Today, health officials and organizers from around the State of Illinois are partnering up to raise awareness about the importance of protecting children against deadly diseases by getting vaccinated.
With kids headed home from overnight camp, and the beginning of the school year just around the corner, parents are being urged to make sure their children are up-to-date with vaccinations. This year, four prominent health organizations in Illinois are partnering to send the message that making sure children are fully vaccinated is especially important in preventing deadly diseases. The Northern Illinois Public Health Consortium (NIPHC), which is made up of 11 public health departments including the Lake County Health Department is joining with the Chicago Area Immunization Campaign (CAIC), the Illinois Chapter of the American Academy of Pediatrics (ICAAP), and the Illinois Academy of Family Physicians (IAFP) to stress the importance of vaccinations.
"Diseases that have been practically eliminated in the U.S. are just a plane ride away, so while we are seeing near record low cases of some vaccine preventable diseases here, the viruses and bacteria that cause them still exist and are a threat," said Dr. Julie Morita, Medical Director of the Chicago Department of Public Health Immunization Program.
While most vaccine-preventable diseases have become rare, some outbreaks still occur. In Illinois, over 1,500 cases of pertussis (also known as whooping cough) were reported in 2011, with the majority of cases in children under 18 years of age. The number of whooping cough
cases in 2011 increased by more than 40 percent from 2010. As of August 2012, Illinois has already recorded over 1,200 cases. Currently, Illinois ranks 5th nationally with four states having more whooping cough cases than Illinois. These states include Wisconsin, Washington, Minnesota, and New York.
Lake County health officials have seen a significant increase in cases compared with last year. Thus far this year in Lake County 138 cases of pertussis have been reported (as of August 6). Between January and August 6 of 2011, only 37 cases were reported. For the entire year of 2011 a total of 175 cases were reported.
With school around the corner, health officials are stressing the importance of parents checking with their children's doctor to make sure their children are up to date with all of their shots. Whooping cough is on the rise, making it especially important that every child is vaccinated against it. Most children are vaccinated against whooping cough before entering kindergarten. However, a booster dose (Tdap) is necessary because protection from the pre-school vaccines decreases over time.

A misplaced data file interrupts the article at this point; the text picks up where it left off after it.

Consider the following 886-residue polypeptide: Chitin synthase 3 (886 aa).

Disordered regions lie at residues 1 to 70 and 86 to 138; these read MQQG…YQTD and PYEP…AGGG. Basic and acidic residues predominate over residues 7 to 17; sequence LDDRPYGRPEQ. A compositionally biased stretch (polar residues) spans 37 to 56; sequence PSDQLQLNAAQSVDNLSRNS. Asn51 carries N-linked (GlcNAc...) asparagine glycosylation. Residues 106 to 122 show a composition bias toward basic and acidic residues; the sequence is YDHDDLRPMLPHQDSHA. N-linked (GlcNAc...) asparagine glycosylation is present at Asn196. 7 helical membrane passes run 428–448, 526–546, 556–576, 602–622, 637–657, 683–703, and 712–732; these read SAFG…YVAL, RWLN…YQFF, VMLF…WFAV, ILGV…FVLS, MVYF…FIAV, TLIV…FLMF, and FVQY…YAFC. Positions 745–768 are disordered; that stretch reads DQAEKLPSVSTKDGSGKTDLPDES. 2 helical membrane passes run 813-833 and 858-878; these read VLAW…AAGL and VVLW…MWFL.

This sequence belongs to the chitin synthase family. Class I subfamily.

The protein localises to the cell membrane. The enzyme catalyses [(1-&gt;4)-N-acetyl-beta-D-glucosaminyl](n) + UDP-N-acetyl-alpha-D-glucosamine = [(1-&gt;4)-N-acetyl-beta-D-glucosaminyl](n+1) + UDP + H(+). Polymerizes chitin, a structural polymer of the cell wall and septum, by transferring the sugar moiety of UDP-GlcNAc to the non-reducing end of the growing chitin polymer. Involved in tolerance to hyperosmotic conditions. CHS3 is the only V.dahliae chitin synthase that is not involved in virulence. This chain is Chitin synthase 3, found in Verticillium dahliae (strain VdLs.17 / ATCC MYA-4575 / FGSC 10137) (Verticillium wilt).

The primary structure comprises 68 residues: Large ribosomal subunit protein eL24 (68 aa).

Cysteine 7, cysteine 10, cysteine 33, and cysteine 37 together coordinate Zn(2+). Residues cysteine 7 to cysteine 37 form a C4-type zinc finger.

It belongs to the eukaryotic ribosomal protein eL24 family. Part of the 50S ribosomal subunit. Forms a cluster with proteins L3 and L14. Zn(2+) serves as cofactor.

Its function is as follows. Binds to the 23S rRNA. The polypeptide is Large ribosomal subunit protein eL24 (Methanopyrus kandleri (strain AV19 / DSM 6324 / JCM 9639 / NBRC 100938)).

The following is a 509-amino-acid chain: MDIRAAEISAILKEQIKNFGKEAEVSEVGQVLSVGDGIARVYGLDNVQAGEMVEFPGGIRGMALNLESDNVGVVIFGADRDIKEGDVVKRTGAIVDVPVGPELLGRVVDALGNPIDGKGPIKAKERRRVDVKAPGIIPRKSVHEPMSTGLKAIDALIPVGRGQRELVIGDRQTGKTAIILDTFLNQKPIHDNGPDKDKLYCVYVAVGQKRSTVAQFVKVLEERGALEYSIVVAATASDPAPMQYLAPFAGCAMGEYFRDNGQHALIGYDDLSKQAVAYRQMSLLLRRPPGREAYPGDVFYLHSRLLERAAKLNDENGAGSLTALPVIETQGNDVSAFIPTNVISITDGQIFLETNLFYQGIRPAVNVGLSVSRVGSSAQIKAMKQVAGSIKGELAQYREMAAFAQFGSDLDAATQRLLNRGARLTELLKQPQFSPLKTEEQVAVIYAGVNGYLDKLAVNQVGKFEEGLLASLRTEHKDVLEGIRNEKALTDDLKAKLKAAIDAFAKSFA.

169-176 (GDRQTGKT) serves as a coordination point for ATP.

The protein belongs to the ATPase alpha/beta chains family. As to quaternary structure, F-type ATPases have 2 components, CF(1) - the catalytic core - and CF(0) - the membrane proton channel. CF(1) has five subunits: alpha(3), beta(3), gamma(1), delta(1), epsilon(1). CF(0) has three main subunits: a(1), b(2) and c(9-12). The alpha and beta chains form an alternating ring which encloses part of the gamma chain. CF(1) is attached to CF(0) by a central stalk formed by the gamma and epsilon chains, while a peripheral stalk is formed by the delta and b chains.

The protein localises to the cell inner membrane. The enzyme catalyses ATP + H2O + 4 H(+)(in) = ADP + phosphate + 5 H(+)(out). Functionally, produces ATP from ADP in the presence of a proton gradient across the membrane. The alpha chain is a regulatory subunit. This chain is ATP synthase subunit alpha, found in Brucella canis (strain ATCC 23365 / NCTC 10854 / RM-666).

To reduce the number of whooping cough cases, children 11 years and older and unvaccinated adults should get this booster as soon as possible. Whooping cough is easily transmitted in schools. This year the State of Illinois has a new requirement for sixth and ninth grade students to show proof of having received a single dose of Tdap.
Parents should discuss Tdap and all recommended vaccines with their healthcare providers when taking their children for their back-to-school physicals. For vaccination schedules, visit the CDC's web site at: http://www.cdc.gov/vaccines/schedules/index.html.
"Making sure that children of all ages receive all of their vaccinations on time is one of the most important things that parents can do to ensure their children's long-term health-as well as the health of friends, classmates and family," said Dr. Morita.
- The Northern Illinois Public Health Consortium is a 501 (c)(4) organization of the public health departments of the City of Chicago, the Village of Skokie, and the Counties of Cook, DuPage, Grundy, Kane, Kendall, Lake, McHenry, Will and Winnebago. Its mission is to promote and protect the health of the region through networking and collaborative action that raises public awareness, builds constituency, and influences legislation and policies concerning public health issues affecting northern Illinois.
- The Chicago Area Immunization Campaign, a project of the Illinois Maternal and Child Health Coalition, is a broad-based coalition of public and private sector partners working together to increase immunization rates and prevent disease across the lifespan by promoting the delivery of safe, effective, and timely immunizations.
- The Illinois Chapter of the American Academy of Pediatrics advocates on behalf of children, families, and health professionals in Illinois to improve the health and well-being of children. ICAAP educates pediatricians and other health care providers on vaccine-preventable diseases, immunizations, and policy changes.
- The Illinois Academy of Family Physicians is a professional medical society dedicated to maintaining high standards of family medicine representing over 4,000 family physicians, residents and medical students. IAFP is active with community health departments and other organizations in providing education and up to date information on immunizations to its membership.
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